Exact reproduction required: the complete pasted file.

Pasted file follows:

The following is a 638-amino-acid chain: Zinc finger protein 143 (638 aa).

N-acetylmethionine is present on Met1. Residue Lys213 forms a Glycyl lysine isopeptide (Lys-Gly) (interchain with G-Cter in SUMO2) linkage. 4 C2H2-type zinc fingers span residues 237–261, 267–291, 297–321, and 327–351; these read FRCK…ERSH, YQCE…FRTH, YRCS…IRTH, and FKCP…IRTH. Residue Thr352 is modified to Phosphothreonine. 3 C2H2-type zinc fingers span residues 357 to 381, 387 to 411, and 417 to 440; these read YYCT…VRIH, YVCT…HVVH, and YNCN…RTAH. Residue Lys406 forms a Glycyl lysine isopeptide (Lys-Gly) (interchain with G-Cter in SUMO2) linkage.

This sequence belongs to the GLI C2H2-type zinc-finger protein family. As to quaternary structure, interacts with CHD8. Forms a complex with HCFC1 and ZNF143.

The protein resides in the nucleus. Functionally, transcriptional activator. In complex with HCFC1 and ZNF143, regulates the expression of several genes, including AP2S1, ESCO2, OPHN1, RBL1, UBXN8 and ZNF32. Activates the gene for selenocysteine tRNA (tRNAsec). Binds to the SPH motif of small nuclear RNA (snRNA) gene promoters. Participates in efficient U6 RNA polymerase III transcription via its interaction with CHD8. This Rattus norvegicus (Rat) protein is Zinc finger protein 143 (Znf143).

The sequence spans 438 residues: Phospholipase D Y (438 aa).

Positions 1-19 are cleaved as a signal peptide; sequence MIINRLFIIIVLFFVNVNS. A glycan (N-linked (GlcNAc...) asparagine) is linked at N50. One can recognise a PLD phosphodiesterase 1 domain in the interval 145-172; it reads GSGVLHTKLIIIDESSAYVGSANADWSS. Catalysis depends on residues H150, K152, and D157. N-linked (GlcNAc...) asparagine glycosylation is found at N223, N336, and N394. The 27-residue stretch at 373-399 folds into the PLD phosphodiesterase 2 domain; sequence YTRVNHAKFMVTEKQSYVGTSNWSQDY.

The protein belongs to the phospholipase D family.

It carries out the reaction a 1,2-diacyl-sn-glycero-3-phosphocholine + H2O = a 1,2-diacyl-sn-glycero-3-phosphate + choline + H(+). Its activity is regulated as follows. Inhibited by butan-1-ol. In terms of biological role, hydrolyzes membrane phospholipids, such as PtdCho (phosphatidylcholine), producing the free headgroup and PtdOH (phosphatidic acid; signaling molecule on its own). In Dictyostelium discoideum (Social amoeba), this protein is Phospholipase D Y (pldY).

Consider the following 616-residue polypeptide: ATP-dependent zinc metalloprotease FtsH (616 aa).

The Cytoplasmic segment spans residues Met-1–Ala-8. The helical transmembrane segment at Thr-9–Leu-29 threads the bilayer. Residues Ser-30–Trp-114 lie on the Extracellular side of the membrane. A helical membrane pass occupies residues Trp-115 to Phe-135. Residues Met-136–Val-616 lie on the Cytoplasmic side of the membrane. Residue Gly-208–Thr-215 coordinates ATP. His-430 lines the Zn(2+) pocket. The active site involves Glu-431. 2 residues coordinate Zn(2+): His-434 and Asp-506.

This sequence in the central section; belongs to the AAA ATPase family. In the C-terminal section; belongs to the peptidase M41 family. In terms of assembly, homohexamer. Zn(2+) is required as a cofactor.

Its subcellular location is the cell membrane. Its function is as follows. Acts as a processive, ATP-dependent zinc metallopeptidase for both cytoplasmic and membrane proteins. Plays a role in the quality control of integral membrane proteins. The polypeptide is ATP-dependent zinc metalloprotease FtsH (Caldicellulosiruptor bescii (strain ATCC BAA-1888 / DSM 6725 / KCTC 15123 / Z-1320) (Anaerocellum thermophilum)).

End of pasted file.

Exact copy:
The following is a 638-amino-acid chain: Zinc finger protein 143 (638 aa).

N-acetylmethionine is present on Met1. Residue Lys213 forms a Glycyl lysine isopeptide (Lys-Gly) (interchain with G-Cter in SUMO2) linkage. 4 C2H2-type zinc fingers span residues 237–261, 267–291, 297–321, and 327–351; these read FRCK…ERSH, YQCE…FRTH, YRCS…IRTH, and FKCP…IRTH. Residue Thr352 is modified to Phosphothreonine. 3 C2H2-type zinc fingers span residues 357 to 381, 387 to 411, and 417 to 440; these read YYCT…VRIH, YVCT…HVVH, and YNCN…RTAH. Residue Lys406 forms a Glycyl lysine isopeptide (Lys-Gly) (interchain with G-Cter in SUMO2) linkage.

This sequence belongs to the GLI C2H2-type zinc-finger protein family. As to quaternary structure, interacts with CHD8. Forms a complex with HCFC1 and ZNF143.

The protein resides in the nucleus. Functionally, transcriptional activator. In complex with HCFC1 and ZNF143, regulates the expression of several genes, including AP2S1, ESCO2, OPHN1, RBL1, UBXN8 and ZNF32. Activates the gene for selenocysteine tRNA (tRNAsec). Binds to the SPH motif of small nuclear RNA (snRNA) gene promoters. Participates in efficient U6 RNA polymerase III transcription via its interaction with CHD8. This Rattus norvegicus (Rat) protein is Zinc finger protein 143 (Znf143).

The sequence spans 438 residues: Phospholipase D Y (438 aa).

Positions 1-19 are cleaved as a signal peptide; sequence MIINRLFIIIVLFFVNVNS. A glycan (N-linked (GlcNAc...) asparagine) is linked at N50. One can recognise a PLD phosphodiesterase 1 domain in the interval 145-172; it reads GSGVLHTKLIIIDESSAYVGSANADWSS. Catalysis depends on residues H150, K152, and D157. N-linked (GlcNAc...) asparagine glycosylation is found at N223, N336, and N394. The 27-residue stretch at 373-399 folds into the PLD phosphodiesterase 2 domain; sequence YTRVNHAKFMVTEKQSYVGTSNWSQDY.

The protein belongs to the phospholipase D family.

It carries out the reaction a 1,2-diacyl-sn-glycero-3-phosphocholine + H2O = a 1,2-diacyl-sn-glycero-3-phosphate + choline + H(+). Its activity is regulated as follows. Inhibited by butan-1-ol. In terms of biological role, hydrolyzes membrane phospholipids, such as PtdCho (phosphatidylcholine), producing the free headgroup and PtdOH (phosphatidic acid; signaling molecule on its own). In Dictyostelium discoideum (Social amoeba), this protein is Phospholipase D Y (pldY).

Consider the following 616-residue polypeptide: ATP-dependent zinc metalloprotease FtsH (616 aa).

The Cytoplasmic segment spans residues Met-1–Ala-8. The helical transmembrane segment at Thr-9–Leu-29 threads the bilayer. Residues Ser-30–Trp-114 lie on the Extracellular side of the membrane. A helical membrane pass occupies residues Trp-115 to Phe-135. Residues Met-136–Val-616 lie on the Cytoplasmic side of the membrane. Residue Gly-208–Thr-215 coordinates ATP. His-430 lines the Zn(2+) pocket. The active site involves Glu-431. 2 residues coordinate Zn(2+): His-434 and Asp-506.

This sequence in the central section; belongs to the AAA ATPase family. In the C-terminal section; belongs to the peptidase M41 family. In terms of assembly, homohexamer. Zn(2+) is required as a cofactor.

Its subcellular location is the cell membrane. Its function is as follows. Acts as a processive, ATP-dependent zinc metallopeptidase for both cytoplasmic and membrane proteins. Plays a role in the quality control of integral membrane proteins. The polypeptide is ATP-dependent zinc metalloprotease FtsH (Caldicellulosiruptor bescii (strain ATCC BAA-1888 / DSM 6725 / KCTC 15123 / Z-1320) (Anaerocellum thermophilum)).